Everyone is welcome in producing as long as you love music
Uses Beatbox to get basic melody out fast. Rough, fast tool.
Cry Me a River was started as a Beatbox
Multi track recording. record 2 bars, loop, record more on top, loop, etc. In order did:
- melody, hums, breath work came first
- cymbals, etc
- light snares, claps, bass
- Atmospherics. High reverb, etc.
- heavy drum kit added in
- nonsense words/pseudo lyrics, describing the main solo
Early stuff is basic. Later stuff is more complex. Stacks.
- If you don’t know beatbox, you can hum. “It’s not stupid”.
- You can edit anything, be free.
- Multiple people, multiple computers, looks like Ableton.
- Playing around with samples on a pad. Tapping some out whenever it feels right for a particular part
- just adding, filling space.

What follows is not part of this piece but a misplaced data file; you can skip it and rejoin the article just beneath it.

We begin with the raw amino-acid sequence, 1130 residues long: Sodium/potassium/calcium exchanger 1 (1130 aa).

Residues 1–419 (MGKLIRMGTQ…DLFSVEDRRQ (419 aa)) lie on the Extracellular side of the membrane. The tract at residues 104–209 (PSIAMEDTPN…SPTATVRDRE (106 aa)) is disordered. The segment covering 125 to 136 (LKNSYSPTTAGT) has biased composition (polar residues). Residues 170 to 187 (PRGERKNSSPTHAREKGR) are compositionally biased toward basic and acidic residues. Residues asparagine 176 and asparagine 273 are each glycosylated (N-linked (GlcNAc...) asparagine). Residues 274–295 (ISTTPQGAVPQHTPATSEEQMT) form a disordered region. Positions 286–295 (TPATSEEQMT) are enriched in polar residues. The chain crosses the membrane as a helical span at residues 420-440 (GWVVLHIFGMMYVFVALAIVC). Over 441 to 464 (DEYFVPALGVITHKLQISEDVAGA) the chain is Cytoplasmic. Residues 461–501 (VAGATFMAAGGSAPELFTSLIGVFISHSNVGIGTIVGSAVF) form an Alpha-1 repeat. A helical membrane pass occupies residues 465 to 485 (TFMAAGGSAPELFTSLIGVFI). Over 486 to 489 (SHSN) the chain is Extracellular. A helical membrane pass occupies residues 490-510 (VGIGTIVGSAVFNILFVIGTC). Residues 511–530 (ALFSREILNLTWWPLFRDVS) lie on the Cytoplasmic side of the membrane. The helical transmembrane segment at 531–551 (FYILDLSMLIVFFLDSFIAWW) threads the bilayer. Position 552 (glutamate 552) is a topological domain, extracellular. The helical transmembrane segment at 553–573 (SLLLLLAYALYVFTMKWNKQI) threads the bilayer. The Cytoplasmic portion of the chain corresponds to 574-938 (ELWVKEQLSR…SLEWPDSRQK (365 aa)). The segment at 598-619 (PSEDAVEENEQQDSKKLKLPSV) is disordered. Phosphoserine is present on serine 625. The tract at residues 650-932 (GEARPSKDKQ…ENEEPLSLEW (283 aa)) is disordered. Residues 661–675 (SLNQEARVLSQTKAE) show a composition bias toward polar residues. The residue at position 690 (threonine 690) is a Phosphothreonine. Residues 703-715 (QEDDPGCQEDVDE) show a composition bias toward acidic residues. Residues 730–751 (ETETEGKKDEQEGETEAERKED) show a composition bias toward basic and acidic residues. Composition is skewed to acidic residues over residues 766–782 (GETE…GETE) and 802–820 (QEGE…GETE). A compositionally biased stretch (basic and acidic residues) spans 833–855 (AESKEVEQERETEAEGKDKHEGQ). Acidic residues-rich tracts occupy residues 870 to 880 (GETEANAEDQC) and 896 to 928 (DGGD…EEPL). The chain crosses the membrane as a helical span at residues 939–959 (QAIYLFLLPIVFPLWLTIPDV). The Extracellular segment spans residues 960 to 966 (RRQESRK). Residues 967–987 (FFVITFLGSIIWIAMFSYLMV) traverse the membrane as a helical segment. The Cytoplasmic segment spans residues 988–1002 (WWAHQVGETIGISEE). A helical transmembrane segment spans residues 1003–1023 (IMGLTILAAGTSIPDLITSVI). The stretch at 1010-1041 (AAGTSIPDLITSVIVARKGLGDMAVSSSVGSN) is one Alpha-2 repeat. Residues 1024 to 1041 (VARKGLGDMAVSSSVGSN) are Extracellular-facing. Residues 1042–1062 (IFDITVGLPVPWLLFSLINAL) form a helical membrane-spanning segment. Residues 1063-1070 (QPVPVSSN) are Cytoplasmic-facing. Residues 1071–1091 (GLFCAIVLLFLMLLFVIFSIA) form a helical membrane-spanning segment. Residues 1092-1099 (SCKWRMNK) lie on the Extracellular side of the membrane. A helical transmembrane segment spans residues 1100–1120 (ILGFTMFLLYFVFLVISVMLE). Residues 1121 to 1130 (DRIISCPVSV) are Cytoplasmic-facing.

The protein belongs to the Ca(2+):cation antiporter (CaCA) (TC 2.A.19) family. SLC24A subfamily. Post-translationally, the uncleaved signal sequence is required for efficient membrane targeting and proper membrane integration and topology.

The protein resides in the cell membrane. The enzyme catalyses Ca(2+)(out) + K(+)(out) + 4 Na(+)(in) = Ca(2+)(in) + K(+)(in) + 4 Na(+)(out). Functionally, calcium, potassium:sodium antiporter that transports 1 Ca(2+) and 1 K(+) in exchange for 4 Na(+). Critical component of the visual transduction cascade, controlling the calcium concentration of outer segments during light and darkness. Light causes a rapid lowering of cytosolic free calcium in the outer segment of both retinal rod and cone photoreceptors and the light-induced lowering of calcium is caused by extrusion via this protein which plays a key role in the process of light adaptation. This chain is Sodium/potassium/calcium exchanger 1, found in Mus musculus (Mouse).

Take a step back and come back to it later. Don’t rush. As long as you’re living, you got all the time in the world.
Naming and creativity. Disorganization as a way to inject creativity and re-discovery of samples.
- timbo drum rack 01
- timbo drum rack 02
- timbo drum rack 03
“Drum rack with the big bass” is a draw. Every time you’ll go back. numbering creates more diversity through removing selection bias.
Core take away on the series so far seems to be “play enough and you’ll eventually get there”. Timbaland has had decades worth of playing with this stuff so has built up an intuition about his samples, how everything works, etc and relies on that intuition to make changes.